Richard Dawkins’ Inconsistent Reliance On Pragmatism

A very popular video on YouTube featuring Richard Dawkins is titled ‘Science Works, Bitches.’ It periodically makes the rounds on social media; as it does, Dawkins acolytes–in the video and on social media–applaud him as he ‘smacks down’ a questioner who inquires into the ‘justification’ for the scientific method. (A familiar enough question; for instance, science relies on induction, but the justification for induction is that it has worked in the past, which is itself an inductive argument, so how do you break out of this circle, without relying on some kind of ‘faith’?) Dawkins’ response is ‘It works, bitches!’ Science’s claim to rationality rests on its proven track record–going to the moon, curing disease etc.; this is an entirely pragmatic claim with which I’m in total agreement. The success of inductive claims is part of our understanding and definition of rationality; rationality does not exist independent of our practices; they define it.

Still, the provision of this answer also reveals Dawkins’ utter dishonesty when it comes to the matter of his sustained attacks on religion over the years. For the open-mindedness and the acknowledgment of the primacy of practice that is on display in this answer is nowhere visible in his attitude toward religion.

Dawkins is entirely correct in noting that science is superior to religion when it comes to the business of solving certain kinds of problems. You want to make things fly; you rely on science. You want to go to the moon; you rely on science. You want to cure cancer; you rely on science. Rely on religion for any of these things and you will fail miserably. But Dawkins will be simply unwilling to accept as an answer from a religious person that the justification for his or her faith is that ‘it works’ when it comes to providing a ‘solution’ for a ‘problem’ that is not of the kind specified above. At those moments, Dawkins will demand a kind of ‘rational’ answer that he is himself unwilling to–and indeed, cannot–provide for science.

Consider a religious person who when asked to ‘justify’ faith, responds ‘It works for me when it comes to achieving the end or the outcome of making me happy [or more contented, more accepting of my fate, reconciling myself to the death of loved ones or my own death; the list goes on.]’ Dawkins’ response to this would be that this is a pathetic delusional comfort, that this is based on fairy tales and poppycock. Here too, Dawkins would demand that the religious person accept scientific answers to these questions and scientific resolutions of these ‘problems.’ Here, Dawkins would be unable to accept the pragmatic nature of the religious person’s answer that faith ‘works’ for them. Here, Dawkins would demand a ‘justified, rational, grounded in evidence’ answer; that is, an imposition of standards that he is unwilling to place on the foundations of scientific reasoning.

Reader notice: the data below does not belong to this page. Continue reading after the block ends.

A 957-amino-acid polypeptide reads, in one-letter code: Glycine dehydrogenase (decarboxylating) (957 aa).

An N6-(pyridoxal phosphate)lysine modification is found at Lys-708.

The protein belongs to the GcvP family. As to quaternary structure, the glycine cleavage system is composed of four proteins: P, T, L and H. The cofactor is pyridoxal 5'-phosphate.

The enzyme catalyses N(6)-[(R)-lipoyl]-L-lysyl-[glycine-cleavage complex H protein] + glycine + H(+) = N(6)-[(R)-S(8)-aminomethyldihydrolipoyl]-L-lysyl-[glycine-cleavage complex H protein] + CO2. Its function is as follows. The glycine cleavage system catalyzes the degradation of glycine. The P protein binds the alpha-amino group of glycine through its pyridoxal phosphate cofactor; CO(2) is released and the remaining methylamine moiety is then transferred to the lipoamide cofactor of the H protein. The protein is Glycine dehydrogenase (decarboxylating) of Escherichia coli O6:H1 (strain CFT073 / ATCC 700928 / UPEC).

As I noted above, pragmatism is the best justification for science and the scientific method; science works best to achieve particular ends. Dawkins is entirely right to note that religion cannot answer the kinds of questions or solve the kinds of problems science can; he should be prepared to admit the possibility that there are questions to which religion offers answers that ‘work’ for its adherents–in preference to other alternatives. Pragmatism demands we accept this answer too; you can’t lean on pragmatism to defend science, and then abandon it in your attacks on religion. That’s scientism. Which is a load of poppycock.

Irène Nèmirovsky On The Failure To Recognize Failure

In The Fires of Autumn (Vintage International, New York, 2015, p. 186) Irène Nèmirovsky writes:

Mankind can only easily get used to happiness and success. When it comes to failure, human nature puts up insurmountable barriers of hope. The sense of despair has to remove those barriers one by one, and only then does penetrate to the heart of man who gradually recognizes the enemy, calls it by name, and is horrified.

Indeed; so easy is it to get used to happiness and success that that pair of supposedly elusive and desirable entities can rapidly lose their allure once they are in our possession. We may even tire of them, find them oppressive, and seek relief in some kind of novelty, some kind of deviation. (Freud quotes Goethe in Civilization and its Discontents as noting that ““nothing is so hard to bear as a train of happy days.”) As for despair, we are, after all, the creatures who can “bear almost any how” so long as we have “a why to live.” As Nèmirovsky notes, such a “why,” a hope, is sought by us almost instinctively; we seek to make sense of, ascribe meaning to, our misfortunes; we seek to make them explainable and comprehensible; we are reluctant to admit that the end of the road has been reached, that the rope has run out. Such maneuvers can indeed make our potential despair bearable; for instance, we may assign some reason, some cause, some purpose, to seeming disasters, and thus decorate our misfortune to make its appearance more palatable. Its true dimensions may remain hidden to us; we are, as existentialist philosophy realizes, meaning-creating and meaning-assigning creatures; true despair only becomes possible when we realize the absurdity of our situation in this world. Such endless evasion is not to be scorned; it enables tremendously creative and productive moves on our part. Poetry and religion and philosophy issue forth. The oft-told tales of returns from the brink of the abyss–of whatever kind, mental or physical–reassure us that sustenance provided by hope is not illusory, that it ‘works.’